I get my back up when people just say all we need to do is get people to understand we’re in a crisis. There are many ways of responding to a climate emergency, and a lot of them are very harmful. You could decide to dim the sun with solar radiation management. You could decide that you need a massive expansion of nuclear power and ignore the impact on the people whose lands are being poisoned. You could decide to fortress your borders. There are any number of emergency responses to climate change that could make our world much more unjust than it currently is.

That said, I’m not too bothered by the idea that there’s going to be a lot of people out there just screaming “fire!” For the first time since I’ve been involved in the climate movement, there’s now a critical mass of people out there who have a plan for putting out the fire that is robust, justice-based, science-based and has a movement behind it. That’s the movement for a Green New Deal. There are enough of us out there who can harness that energy and direct it in the right way. But we certainly have our work cut out for us.  SOURCE

Nuclear power is clean – except for all the waste

Thumbnail: A spent fuel pool at the San Onofre Nuclear Generating Station near San Clemente, Calif. Nuclear Regulatory Commission/CC via Flickr

Nuclear power generates electricity without emitting greenhouse gases or other air pollutants. Yet it hasn’t been extensively deployed to fight climate change because of safety fears, the high cost of construction and, perhaps most significantly, the hazardous waste, or spent fuel, reactors produce. Now, as the climate crisis worsens, pro-nuclear groups are speaking out.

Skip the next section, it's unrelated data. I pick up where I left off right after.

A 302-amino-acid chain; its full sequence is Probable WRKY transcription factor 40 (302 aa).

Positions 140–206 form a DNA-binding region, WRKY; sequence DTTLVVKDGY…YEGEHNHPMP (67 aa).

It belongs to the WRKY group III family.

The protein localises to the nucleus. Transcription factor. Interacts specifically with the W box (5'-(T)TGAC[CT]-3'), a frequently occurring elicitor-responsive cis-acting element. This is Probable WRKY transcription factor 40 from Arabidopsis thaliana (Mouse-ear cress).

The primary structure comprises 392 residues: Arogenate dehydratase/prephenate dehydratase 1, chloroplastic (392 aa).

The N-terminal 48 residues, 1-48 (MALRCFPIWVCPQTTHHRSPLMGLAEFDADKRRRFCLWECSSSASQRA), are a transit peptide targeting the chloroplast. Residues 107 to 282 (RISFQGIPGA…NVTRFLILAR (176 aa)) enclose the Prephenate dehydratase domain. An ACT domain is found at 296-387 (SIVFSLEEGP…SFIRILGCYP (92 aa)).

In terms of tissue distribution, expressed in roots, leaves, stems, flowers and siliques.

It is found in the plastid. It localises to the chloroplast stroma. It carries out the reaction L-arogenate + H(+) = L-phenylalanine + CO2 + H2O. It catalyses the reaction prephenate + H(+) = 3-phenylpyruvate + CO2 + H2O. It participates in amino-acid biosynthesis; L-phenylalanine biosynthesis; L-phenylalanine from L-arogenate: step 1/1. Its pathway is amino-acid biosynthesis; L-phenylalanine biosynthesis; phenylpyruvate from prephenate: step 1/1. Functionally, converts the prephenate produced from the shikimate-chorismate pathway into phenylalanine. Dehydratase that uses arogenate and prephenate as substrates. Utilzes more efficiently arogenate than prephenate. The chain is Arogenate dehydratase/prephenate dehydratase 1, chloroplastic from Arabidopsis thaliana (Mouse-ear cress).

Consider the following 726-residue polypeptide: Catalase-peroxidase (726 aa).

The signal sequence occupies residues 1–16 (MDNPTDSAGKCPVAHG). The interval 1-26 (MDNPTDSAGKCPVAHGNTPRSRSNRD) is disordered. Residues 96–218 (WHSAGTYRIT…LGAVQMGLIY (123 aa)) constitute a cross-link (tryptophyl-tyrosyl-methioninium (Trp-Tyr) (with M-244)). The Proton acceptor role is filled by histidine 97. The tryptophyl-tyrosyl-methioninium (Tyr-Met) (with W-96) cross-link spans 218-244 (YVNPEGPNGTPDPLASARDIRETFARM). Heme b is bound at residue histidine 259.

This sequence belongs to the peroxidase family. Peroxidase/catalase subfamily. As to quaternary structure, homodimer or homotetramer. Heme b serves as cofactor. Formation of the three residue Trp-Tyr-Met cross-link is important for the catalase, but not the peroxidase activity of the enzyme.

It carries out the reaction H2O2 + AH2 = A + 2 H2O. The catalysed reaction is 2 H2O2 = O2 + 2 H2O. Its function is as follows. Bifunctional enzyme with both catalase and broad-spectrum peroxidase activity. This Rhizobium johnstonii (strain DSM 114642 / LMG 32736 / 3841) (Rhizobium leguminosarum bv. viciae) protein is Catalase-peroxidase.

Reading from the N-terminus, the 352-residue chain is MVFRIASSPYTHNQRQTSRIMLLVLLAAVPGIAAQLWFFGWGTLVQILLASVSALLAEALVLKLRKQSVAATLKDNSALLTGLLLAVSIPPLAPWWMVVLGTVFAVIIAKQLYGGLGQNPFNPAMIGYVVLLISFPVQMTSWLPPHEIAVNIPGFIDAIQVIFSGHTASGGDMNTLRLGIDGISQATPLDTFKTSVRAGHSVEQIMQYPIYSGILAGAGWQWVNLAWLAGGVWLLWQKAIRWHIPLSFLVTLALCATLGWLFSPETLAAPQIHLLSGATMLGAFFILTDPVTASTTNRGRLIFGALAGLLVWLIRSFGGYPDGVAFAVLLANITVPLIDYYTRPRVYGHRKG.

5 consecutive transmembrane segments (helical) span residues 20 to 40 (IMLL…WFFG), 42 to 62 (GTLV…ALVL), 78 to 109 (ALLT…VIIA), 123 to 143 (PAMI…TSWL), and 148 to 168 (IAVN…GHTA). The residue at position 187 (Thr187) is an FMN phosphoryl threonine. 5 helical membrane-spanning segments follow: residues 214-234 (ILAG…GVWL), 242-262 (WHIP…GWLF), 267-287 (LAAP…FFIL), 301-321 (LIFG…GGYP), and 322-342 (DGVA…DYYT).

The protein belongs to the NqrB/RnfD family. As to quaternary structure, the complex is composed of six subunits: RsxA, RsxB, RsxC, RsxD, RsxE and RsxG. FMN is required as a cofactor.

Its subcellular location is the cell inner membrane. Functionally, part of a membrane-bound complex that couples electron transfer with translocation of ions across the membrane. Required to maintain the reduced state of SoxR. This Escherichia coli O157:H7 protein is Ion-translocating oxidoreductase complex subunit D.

One such group, Generation Atomic, argues that nuclear power doesn’t really have a waste problem. All 88,000 tons or so of waste produced by reactors in the U.S. could fit onto a single football field, stacked just 24 feet high, it says, with the waste produced by an individual’s lifetime energy consumption fitting in one soda can. Compare that to the 100 million tons of solid waste — about a 5-mile-high pile on a football field — that U.S. coal-fired power plants kick out each year.

These figures are accurate, but incomplete: They leave out several steps that precede the power generation phase, each of which produces sizable quantities of hazardous and radioactive waste. By omitting these, we risk ignoring the bulk of the nuclear industry’s human and environmental toll.

These figures are accurate, but incomplete: They leave out several steps that precede the power generation phase, each of which produces sizable quantities of hazardous and radioactive waste. By omitting these, we risk ignoring the bulk of the nuclear industry’s human and environmental toll.

Palo Verde Nuclear Generating Station generates about 31,000 gigawatt-hours of power each year. That requires about 86 tons of uranium oxide, enriched to 3-to-5% uranium-235. In order to produce that, you need to:

In order for a coal-burning power plant to produce 31,000 gigawatt-hours per year, or the same amount of electricity generated by Palo Verde Nuclear Generating Station, you would need to: